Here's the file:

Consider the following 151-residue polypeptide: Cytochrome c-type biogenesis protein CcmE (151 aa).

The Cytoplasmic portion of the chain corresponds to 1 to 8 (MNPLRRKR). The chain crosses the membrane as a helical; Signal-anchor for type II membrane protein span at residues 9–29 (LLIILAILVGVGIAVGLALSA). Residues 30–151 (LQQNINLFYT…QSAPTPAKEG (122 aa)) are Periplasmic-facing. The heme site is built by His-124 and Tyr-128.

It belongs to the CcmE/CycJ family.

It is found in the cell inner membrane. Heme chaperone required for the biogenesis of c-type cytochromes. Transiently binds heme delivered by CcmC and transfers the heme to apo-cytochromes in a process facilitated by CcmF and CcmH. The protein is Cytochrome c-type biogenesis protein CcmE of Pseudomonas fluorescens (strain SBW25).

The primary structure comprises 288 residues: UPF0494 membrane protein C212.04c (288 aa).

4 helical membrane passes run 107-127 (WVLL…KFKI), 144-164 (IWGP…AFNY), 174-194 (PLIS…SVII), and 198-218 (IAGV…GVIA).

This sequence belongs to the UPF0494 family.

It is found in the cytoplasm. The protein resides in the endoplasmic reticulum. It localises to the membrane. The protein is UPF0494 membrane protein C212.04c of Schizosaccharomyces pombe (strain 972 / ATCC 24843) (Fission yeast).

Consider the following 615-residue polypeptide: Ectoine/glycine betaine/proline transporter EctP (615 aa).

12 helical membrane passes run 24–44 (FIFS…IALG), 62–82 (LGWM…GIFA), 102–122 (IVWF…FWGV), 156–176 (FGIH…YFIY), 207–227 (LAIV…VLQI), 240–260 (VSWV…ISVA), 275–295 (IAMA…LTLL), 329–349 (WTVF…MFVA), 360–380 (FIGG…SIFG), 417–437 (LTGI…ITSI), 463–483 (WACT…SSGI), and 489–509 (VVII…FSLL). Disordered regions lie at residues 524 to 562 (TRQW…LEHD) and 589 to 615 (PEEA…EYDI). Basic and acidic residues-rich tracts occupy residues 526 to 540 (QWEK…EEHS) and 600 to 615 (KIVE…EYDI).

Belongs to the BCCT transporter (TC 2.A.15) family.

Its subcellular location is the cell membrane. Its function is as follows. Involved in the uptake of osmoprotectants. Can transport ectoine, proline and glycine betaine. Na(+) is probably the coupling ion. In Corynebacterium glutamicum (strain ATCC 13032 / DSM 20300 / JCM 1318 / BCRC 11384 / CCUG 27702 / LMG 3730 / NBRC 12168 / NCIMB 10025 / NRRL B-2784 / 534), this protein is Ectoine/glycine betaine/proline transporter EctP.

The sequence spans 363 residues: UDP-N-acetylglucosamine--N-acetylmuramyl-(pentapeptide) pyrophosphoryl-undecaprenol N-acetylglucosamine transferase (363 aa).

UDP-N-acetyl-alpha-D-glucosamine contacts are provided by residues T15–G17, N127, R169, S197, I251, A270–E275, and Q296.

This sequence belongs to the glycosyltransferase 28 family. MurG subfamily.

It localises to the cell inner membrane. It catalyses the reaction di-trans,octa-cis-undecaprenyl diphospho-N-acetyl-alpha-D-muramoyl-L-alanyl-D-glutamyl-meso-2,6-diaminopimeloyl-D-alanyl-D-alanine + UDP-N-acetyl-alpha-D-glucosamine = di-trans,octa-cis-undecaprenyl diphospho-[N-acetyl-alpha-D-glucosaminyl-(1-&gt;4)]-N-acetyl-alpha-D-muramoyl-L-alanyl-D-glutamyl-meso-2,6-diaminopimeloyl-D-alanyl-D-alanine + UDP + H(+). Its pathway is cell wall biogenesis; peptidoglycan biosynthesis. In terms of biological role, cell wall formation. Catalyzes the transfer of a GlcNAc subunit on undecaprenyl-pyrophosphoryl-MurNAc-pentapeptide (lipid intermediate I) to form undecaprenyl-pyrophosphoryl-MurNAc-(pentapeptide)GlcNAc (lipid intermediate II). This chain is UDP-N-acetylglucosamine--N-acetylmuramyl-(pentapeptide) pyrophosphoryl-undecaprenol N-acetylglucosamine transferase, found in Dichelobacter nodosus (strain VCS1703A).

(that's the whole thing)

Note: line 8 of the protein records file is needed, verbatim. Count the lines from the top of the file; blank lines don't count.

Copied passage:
It is found in the cytoplasm. The protein resides in the endoplasmic reticulum. It localises to the membrane. The protein is UPF0494 membrane protein C212.04c of Schizosaccharomyces pombe (strain 972 / ATCC 24843) (Fission yeast).